Single-molecule techniques are being developed with the exciting prospect of revolutionizing the healthcare industry by generating vast amounts of genetic and proteomic data.
One exceptionally promising route is in the use of nanopore sensors. However, a well-known complexity is that detection and capture is predominantly diffusion limited. This problem is compounded when taking into account the capture volume of a nanopore, typically 108–1010 times smaller than the sample volume.
To rectify this disproportionate ratio, researchers demonstrate a simple, yet powerful, method based on coupling single-molecule dielectrophoretic trapping to nanopore sensing.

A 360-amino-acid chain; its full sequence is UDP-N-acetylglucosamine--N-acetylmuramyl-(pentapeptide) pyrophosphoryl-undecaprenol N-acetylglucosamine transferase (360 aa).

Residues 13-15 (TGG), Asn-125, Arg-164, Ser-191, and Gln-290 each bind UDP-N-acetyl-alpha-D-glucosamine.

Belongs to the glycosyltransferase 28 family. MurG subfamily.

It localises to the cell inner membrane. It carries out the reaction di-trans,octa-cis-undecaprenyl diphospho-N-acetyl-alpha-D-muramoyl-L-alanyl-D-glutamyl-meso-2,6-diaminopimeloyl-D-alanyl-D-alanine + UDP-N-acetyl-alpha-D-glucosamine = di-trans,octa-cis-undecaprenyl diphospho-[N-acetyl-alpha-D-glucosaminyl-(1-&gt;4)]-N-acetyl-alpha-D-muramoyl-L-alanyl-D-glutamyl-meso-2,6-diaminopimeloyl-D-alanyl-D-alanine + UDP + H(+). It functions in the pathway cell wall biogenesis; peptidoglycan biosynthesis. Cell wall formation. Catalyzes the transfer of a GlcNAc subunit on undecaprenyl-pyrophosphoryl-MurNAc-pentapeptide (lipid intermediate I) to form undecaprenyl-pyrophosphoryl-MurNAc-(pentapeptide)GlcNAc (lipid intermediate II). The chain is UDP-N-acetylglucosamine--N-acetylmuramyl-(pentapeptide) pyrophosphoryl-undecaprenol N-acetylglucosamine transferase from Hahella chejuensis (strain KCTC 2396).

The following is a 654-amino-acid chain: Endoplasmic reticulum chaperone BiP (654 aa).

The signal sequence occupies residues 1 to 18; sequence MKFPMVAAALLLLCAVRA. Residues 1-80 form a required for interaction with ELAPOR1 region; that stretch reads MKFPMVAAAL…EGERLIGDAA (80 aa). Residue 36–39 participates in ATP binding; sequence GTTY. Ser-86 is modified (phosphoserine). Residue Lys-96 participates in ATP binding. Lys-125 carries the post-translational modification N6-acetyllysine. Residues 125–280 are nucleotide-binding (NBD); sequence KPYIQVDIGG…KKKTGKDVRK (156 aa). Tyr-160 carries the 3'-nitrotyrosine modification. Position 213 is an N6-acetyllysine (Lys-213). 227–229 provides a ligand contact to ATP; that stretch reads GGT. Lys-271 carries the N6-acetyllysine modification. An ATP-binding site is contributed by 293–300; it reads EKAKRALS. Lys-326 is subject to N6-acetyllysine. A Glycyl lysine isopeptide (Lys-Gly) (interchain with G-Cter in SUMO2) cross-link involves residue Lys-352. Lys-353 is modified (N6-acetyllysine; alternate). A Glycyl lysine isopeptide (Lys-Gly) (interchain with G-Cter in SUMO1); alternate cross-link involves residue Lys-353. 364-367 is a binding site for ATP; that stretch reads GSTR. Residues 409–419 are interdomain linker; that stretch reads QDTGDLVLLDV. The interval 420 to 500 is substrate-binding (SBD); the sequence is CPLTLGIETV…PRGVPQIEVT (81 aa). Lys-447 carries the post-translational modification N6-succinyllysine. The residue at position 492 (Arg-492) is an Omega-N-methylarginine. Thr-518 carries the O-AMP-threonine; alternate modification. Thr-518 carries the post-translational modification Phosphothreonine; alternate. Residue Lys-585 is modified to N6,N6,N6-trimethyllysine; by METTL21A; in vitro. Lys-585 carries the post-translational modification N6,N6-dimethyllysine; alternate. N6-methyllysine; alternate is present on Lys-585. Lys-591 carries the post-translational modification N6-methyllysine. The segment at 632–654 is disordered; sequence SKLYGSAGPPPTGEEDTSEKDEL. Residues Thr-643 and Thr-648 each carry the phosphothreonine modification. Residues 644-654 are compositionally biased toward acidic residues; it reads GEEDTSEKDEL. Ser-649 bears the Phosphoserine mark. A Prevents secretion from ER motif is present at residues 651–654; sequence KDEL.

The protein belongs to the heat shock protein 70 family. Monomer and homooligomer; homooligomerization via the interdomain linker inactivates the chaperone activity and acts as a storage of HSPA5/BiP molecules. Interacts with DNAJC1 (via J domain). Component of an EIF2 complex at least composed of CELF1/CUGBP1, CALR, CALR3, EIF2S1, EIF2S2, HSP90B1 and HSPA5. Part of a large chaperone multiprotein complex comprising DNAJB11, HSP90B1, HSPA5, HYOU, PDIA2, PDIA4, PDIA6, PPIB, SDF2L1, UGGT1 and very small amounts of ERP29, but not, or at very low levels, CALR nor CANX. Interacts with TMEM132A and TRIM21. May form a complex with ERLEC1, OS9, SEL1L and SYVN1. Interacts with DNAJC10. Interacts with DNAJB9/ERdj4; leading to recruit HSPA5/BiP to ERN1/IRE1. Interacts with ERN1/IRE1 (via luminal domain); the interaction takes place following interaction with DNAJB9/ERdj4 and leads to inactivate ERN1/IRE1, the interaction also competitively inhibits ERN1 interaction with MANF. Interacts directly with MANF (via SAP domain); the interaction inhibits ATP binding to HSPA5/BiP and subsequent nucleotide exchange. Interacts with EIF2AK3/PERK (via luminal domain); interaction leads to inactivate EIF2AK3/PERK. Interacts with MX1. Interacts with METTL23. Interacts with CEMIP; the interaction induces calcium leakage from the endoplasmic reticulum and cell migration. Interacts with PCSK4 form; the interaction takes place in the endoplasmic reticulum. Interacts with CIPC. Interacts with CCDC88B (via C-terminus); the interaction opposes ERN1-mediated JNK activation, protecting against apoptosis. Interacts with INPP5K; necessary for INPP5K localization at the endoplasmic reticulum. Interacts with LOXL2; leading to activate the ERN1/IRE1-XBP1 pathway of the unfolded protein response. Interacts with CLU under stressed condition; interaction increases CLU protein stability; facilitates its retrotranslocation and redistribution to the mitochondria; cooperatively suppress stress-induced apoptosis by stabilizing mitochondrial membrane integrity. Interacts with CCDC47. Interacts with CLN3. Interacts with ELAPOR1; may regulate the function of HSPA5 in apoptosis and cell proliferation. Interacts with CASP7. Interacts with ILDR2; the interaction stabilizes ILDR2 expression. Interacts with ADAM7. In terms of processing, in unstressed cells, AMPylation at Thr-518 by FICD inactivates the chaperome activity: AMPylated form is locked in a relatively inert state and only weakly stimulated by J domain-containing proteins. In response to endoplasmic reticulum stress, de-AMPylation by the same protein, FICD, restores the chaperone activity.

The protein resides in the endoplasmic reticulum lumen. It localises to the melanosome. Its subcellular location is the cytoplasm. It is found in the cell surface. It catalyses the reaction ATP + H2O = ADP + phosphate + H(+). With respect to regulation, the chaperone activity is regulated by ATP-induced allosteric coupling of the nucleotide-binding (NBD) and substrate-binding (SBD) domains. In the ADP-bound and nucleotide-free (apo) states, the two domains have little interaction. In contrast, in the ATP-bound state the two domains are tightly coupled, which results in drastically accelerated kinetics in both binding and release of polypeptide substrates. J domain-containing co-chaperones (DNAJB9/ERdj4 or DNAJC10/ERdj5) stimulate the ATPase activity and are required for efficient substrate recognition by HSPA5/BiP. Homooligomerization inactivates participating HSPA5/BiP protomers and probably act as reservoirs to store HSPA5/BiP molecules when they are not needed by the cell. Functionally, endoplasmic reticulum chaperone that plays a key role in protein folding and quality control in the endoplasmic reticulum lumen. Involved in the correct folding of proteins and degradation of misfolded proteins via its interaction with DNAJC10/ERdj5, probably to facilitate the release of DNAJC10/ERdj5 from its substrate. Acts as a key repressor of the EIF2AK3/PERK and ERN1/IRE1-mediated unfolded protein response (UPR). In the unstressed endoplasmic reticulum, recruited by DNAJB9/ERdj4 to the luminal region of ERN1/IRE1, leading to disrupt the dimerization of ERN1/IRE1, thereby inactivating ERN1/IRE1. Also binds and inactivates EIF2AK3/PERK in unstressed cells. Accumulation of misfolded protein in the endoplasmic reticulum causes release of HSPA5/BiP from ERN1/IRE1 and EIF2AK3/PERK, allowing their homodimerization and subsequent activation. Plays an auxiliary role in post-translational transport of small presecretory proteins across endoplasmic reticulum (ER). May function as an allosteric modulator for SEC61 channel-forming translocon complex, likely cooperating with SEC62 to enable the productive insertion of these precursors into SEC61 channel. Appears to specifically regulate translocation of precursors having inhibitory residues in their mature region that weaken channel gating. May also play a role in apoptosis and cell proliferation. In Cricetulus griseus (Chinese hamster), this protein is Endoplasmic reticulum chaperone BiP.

They show that DNA can be captured from a controllable, but typically much larger, volume and concentrated at the tip of a metallic nanopore.
This enables the detection of single molecules at concentrations as low as 5 fM, which is approximately a 103 reduction in the limit of detection compared with existing methods, while still maintaining efficient throughput.